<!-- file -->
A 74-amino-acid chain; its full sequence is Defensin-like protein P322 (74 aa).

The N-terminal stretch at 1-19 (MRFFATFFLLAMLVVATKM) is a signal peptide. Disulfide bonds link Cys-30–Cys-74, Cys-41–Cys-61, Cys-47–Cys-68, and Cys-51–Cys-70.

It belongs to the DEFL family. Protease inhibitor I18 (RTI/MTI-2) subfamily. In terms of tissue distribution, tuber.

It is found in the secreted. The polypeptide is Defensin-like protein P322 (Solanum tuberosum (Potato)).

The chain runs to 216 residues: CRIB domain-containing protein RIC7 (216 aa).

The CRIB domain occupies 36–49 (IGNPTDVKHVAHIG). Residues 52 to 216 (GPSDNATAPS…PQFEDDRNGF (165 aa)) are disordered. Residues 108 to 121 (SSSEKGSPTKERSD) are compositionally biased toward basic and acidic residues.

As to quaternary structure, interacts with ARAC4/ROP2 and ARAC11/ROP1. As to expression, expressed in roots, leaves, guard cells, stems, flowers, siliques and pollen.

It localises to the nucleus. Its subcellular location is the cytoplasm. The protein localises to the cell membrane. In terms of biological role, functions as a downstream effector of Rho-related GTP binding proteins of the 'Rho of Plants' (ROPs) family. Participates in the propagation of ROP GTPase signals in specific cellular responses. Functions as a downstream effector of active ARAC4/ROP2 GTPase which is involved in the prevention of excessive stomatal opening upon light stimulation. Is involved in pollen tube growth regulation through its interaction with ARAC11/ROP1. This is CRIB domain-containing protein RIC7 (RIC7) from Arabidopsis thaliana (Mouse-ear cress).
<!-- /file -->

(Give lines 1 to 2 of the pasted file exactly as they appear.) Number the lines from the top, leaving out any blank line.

A 74-amino-acid chain; its full sequence is Defensin-like protein P322 (74 aa).

The N-terminal stretch at 1-19 (MRFFATFFLLAMLVVATKM) is a signal peptide. Disulfide bonds link Cys-30–Cys-74, Cys-41–Cys-61, Cys-47–Cys-68, and Cys-51–Cys-70.